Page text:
It was Alicia that urged Ethel to apply without her. “Go now whilst you have a chance or risk ending up like me Eth.” Judy longed for a thing to be different and they’d go together but, you could not turn back the clock or predict the future, you have to live now. It wasn’t like her to abandon a friend in need nor embark on this unstable future but if Ethel wanted her life to change she had to do this. She’d already decided that once she’d made it that she’d rescue her family and Alicia from the breadline and they’d live comfortably in Los Angeles. When she told Alicia this she giggled, “Oh Eth you are funny! don’t worry ’bout me, I’ll get through. Just remember any free clothes I’m I size 5 in dresses and 4 in shoes… maybe a nice little white picket fence house too.” Ethel smiled warmly at the memory remembering nights where they’d lay on the bedroom floor and pretend to be the stars in ‘Picturegoer’. Now Ethel had a chance to be one and it all rode on this envelope. She took strength knowing how her family had rallied around to help with the fees. Her mother took in mending, pawned her wedding ring. Her little sister had donated her fifty dollar savings, Ethel worked like hell at the diner whilst her eldest sister cleaned people’s homes. As time crawled on they didn’t think they’d raised enough until her father came home one night and said he’d got a loan from his boss. “Dream on baby girl… I know you can do it.” When she’d kissed him that night she realised his cheeks were wet with pride. Her father works crazy hours at the quarry and now Ethel realised how much they’d all sacrificed for her.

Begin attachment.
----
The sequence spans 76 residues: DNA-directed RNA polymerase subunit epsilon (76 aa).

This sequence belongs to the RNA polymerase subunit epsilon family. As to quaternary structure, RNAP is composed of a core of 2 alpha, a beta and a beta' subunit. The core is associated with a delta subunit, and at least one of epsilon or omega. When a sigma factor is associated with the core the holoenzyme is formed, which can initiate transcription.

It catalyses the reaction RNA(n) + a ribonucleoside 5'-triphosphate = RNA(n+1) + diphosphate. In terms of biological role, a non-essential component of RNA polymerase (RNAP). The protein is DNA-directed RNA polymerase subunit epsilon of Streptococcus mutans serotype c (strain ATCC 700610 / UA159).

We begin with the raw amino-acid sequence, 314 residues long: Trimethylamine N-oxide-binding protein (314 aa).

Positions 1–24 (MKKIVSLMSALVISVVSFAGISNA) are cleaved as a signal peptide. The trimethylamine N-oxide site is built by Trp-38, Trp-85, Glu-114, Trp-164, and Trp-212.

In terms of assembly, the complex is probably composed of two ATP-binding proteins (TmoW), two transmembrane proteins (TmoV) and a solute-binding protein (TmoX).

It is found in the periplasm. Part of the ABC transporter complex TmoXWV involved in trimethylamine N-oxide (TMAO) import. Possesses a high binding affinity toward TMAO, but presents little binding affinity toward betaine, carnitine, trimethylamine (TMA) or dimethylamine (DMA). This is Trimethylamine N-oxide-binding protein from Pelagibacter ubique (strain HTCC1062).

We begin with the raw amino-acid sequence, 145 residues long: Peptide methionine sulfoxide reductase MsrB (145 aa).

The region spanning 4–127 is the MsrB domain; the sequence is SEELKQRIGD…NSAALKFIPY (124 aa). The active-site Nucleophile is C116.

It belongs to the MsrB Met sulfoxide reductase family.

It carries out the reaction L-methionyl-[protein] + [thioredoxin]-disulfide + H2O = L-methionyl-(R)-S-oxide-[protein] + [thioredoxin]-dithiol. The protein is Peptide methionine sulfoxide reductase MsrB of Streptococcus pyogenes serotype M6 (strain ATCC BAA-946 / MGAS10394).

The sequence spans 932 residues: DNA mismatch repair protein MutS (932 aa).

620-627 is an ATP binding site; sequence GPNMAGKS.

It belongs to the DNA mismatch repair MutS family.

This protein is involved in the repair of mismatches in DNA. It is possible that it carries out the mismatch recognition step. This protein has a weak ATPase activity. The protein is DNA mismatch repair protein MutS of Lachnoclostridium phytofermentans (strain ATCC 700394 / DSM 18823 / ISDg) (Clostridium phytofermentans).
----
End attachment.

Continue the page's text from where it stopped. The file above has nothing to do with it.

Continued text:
Ethel was startled out of her thought’s by the juddering of the mailman’s van outside. Taking a deep breath she opened the door with her shaking hand and flew down the porch steps to await the delivery of her future all wrapped up in thick cream paper, typewriter ink and a thick envelope.

She greeted the mailman a little too enthusiastically for the hour and stood eagerly awaiting her precious mail like a puppy waiting for a treat from his master.

The mailman handed her three envelopes and tipped his hat climbing back into his truck for his next stop.

Ethel waited for him to leave before sifting through the mail until she found what she was looking for. Without caring who saw she sat down on her front yard by the mailbox legs crossed. She was careful when opening the envelope, preserving its elegance and all it stood for. Her deep brown eyes scanned the contents, she held her breath as she read the last few lines.


Irvin Walter’s was a bit taken aback for the excitable girl at this hour. She reminded him of a bouncing Labrador. He should have been used to her by now for she’d been out every day for the past week. Just as he reached the end of the street he heard a noise that made him jump. He recognised it as a cry of joy. He looked in his wing mirror to see the excitable girl jumping up and down, twirling and lastly kiss the letter.

It didn’t take a genius to work out that this was good news, he grinned to himself as he drove onwards to his next neighbourhood. “it looks I’ve made someone’s day.” He said allowed to himself. Looking in his mirror again he gave a small laugh at the girl’s celebratory dance before carrying on. He started to hum a tune to himself, drumming his fingers on the dashboard whilst the sun continued to bath Minnesota in a ray of glorious sunshine.